During her appearing on “Fox & Friends” with host Ainsley Earhardt, Carter said she thinks “overall you saw independents really, really resonating with the messages that they heard.”
Carter acknowledged there were “some blips” but said “the personal stories” from speakers, including former United States Ambassador to the United Nations Nikki Haley, South Carolina Republican Sen. Tim Scott and former Heisman Trophy winner Herschel Walker, who was raised a Democrat and is a longtime friend of President Trump's, “really resonated with the voters, and that's what’s going to be remembered from last night.”
Carter, the president of Maslansky & Partners, broadcast her "voter dials," which assess the real-time reactions to the debate from voters across the political spectrum, rating candidates' statements from A to F.
Earhardt pointed to Scott’s “powerful” convention speech where he “talked about his story and the American dream.”
“My grandfather’s 99th birthday would have been tomorrow,” Scott said during his speech Monday night. “He suffered the indignity of being forced out of school as a third-grader to pick cotton and he never learned to read or write.”
He added, “Our family went from cotton to Congress in one lifetime and that's why I believe the next American century can be better than the last.”
“He hit it out of the park,” Carter said. “You can see that Republicans gave this an A-plus, independents gave it an A and even Democrats gave it a C.”
She went on to say that Monday night was “a big night for Scott and it was also a really, really great capstone for Donald Trump.”
“I think the most surprising thing that I saw last night is how much independents were lock in step with Republicans,” she continued. “We did not see that during the DNC [Democratic National Convention]. Republicans and independents acted very differently in response to that. But here, last night we saw them right in step with the Republicans.”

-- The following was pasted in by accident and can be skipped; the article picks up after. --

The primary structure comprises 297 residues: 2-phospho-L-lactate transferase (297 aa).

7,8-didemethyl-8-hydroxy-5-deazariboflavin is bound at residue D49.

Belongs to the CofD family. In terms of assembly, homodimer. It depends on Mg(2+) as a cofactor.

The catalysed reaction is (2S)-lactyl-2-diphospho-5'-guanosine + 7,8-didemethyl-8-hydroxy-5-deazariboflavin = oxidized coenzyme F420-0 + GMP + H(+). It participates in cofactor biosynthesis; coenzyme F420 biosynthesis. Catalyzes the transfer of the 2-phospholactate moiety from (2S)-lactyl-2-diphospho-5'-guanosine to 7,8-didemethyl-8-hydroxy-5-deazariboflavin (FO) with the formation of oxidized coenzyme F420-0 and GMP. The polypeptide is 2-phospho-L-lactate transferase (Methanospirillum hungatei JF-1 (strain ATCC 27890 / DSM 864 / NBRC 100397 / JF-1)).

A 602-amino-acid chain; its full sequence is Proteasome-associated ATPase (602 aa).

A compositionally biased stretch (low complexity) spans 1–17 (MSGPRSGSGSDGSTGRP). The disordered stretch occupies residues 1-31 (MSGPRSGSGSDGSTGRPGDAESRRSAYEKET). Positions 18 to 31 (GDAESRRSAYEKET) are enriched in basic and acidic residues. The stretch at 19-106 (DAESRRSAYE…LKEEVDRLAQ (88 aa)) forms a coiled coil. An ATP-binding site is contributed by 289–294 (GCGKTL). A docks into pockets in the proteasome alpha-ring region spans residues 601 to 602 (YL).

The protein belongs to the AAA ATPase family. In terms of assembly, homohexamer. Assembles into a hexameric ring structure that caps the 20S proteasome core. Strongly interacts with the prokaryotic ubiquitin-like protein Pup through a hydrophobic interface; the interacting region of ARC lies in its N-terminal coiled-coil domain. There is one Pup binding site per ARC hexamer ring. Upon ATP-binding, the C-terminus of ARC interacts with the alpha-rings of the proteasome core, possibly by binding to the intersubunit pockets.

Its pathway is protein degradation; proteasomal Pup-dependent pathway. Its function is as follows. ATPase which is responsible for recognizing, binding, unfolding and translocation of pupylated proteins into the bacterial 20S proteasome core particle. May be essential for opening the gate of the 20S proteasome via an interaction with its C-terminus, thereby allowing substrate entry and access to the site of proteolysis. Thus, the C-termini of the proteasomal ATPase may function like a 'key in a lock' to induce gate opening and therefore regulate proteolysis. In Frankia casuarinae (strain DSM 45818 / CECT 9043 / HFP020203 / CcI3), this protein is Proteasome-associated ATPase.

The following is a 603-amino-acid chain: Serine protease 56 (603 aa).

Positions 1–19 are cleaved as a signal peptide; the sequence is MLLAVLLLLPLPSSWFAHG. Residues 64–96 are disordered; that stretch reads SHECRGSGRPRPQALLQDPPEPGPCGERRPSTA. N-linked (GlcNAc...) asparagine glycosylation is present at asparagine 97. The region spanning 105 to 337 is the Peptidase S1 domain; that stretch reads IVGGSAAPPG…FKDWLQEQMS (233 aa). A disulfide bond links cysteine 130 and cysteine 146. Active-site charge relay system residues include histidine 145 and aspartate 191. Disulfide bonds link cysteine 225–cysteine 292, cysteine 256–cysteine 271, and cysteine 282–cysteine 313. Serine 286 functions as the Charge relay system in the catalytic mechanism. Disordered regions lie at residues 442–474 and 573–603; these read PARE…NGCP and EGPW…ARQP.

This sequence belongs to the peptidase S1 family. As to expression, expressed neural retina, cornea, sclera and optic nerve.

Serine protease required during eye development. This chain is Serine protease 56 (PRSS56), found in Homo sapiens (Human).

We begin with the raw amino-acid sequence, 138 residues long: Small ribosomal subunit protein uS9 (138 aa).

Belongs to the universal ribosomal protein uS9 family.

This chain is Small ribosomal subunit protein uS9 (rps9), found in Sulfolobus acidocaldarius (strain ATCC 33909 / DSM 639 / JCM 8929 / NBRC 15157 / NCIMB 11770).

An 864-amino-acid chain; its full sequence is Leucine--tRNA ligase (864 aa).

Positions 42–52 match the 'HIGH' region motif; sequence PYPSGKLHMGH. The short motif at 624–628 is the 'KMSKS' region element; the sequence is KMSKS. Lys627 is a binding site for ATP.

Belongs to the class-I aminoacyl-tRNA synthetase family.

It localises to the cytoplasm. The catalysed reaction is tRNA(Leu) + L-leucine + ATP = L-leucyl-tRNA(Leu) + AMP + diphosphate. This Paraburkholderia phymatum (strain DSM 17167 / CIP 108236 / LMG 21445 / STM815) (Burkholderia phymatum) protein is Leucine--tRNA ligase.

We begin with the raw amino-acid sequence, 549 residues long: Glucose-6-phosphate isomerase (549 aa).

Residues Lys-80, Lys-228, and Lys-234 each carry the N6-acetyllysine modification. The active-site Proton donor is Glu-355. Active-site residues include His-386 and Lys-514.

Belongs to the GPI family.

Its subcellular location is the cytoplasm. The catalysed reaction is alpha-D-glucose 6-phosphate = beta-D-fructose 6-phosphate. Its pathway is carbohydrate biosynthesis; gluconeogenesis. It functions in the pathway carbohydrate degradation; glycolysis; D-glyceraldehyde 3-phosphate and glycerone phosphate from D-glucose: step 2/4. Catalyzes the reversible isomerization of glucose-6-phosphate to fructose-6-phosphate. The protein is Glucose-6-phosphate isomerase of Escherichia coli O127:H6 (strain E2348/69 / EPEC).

Earhardt brought up Walker’s speech from the RNC as well, noting that “he takes offense to the fact that many people call the president racist.”
“It hurt my soul to hear the terrible names that people call Donald. The worst one is racist,” Walker said during his speech Monday night. “I take that as a personal insult that people would think I’ve had a 37-year friendship with a racist.”
“People who think that don't know what they’re talking about,” Walker continued. “Growing up in the Deep South I’ve seen racism up close. I know what it is, and it isn't Donald Trump.”
Carter said Republicans and independents reacted “very similarly” to Walker’s speech as well.
“Republicans gave this an A, independents a B plus and Democrats a D,” Carter said. “This was a big, big night for the president and for the Republican Party.”
Earhardt also noted that Trump “talked about how Democrats will blame losing [the 2020 election] on the post office.”
“Every one of you have to watch because bad things happened last time with this spying on our campaign and that goes to Biden and that goes to Obama,” Trump said Monday. “And we have to be very, very careful … And this time they’re trying to do it with the whole post office scam. They’ll blame it on the post office. You could see them setting it up.”
“The Republicans gave this [an] A minus, independents a B, while Democrats gave this an F so a lot of Democrats [are] really upset about this argument, but it is resonating with both independents and Republicans,” Carter said.
Over the weekend, the House of Representatives passed a $25 billion funding infusion to the U.S. Postal Service in a bill that also would reverse new cost-cutting measures and ban any efforts to slow down the mail until at least next year.
Democrats called the rare "emergency" session in the middle of the summer recess because they contend Trump and new Postmaster General Louis DeJoy are trying to sabotage the 2020 election by delaying service that could compromise mail-in ballots during the coronavirus pandemic.
Republicans dismissed the Democrats' election concerns as "conspiracy theory." GOP members said the Postal Service is not in a crisis and can handle any uptick in volume from mail-in ballots, pointing to its $14 billion in available cash and access to a $10 billion loan from the Treasury.
The legislation is not expected to go anywhere. The GOP-led Senate has no plans to take up the bill and the White House issued a veto threat on Friday saying USPS doesn't need a $25 billion bailout.
Fox News’ Marisa Schultz contributed to this report.